Hiwa K describes the anecdotal inspirations behind his work in in this preview of the upcoming “Berlin” episode from Season 9 of the “Art in the Twenty-First Century” television series.
Shown at work installing “My Father’s Colour Period” (2013), the artist recalls the memory associated with the work. “Color TVs didn’t come to Kurdistan because the government is not investing in those minority areas,” says the artist. “So my father was putting color foil on the TV. It’s a very silent protest.”
Hiwa K was born in Sulaymaniyah in Kurdistan, Iraq, in 1975. His sculptures, videos, and performances slyly weave together anecdotes from friends and family members with his biography. As a Kurdish Iraqi and immigrant to Germany, Hiwa K draws from personal memories to tell stories of our ongoing global crises: war, migration, and the effects of neoliberalism and colonialism. Documenting with video, the artist inserts himself into his works, which often involve participatory dimensions (such as group cooking classes, musical performances, and political protests) and collaborations with a wide cast of players, from Iraqi philosophers to Venetian metal casters. Largely self-taught, his multidisciplinary approach draws upon his peer-to-peer education in Iraq as well as his musical training under the Flamenco master, Paco Peña.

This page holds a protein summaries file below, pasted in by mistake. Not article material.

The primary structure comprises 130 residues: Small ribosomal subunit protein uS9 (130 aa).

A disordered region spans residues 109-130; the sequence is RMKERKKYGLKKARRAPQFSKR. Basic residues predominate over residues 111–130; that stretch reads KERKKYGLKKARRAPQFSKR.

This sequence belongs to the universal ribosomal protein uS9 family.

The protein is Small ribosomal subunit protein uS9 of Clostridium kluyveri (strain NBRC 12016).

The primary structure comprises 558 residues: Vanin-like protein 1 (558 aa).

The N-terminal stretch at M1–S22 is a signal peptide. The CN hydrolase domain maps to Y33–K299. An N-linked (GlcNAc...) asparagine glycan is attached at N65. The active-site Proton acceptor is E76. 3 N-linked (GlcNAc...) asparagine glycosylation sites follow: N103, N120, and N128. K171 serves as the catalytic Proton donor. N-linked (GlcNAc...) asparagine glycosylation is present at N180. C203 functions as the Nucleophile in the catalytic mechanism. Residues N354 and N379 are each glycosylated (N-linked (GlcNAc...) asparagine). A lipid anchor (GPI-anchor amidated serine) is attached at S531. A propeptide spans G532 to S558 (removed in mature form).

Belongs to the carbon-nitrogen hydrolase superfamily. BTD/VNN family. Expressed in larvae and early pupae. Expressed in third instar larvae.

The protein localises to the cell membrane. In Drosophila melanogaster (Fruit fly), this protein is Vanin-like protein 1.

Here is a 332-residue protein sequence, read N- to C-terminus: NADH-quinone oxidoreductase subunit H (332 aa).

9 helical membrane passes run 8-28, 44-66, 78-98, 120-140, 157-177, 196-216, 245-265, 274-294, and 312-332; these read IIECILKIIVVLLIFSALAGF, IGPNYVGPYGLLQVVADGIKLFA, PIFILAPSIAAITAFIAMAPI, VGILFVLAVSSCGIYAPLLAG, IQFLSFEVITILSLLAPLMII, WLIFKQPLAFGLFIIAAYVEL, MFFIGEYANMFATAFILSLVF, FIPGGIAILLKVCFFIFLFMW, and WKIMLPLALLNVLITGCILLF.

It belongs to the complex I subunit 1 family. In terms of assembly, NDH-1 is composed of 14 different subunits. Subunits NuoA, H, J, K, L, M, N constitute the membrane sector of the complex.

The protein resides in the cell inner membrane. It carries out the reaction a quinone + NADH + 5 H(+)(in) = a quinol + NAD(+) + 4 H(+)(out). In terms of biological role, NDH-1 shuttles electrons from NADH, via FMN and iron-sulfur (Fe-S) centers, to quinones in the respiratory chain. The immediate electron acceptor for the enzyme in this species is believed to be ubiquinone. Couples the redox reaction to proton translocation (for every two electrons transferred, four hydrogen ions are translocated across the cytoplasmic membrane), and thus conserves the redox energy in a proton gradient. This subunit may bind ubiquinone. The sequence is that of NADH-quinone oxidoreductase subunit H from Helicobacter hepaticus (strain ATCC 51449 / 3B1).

Learn more about the artist at:
“Berlin” from Season 9 of “Art in the Twenty-First Century” premieres September 21 at 10:00 p.m. on PBS.
Learn more about the new season at: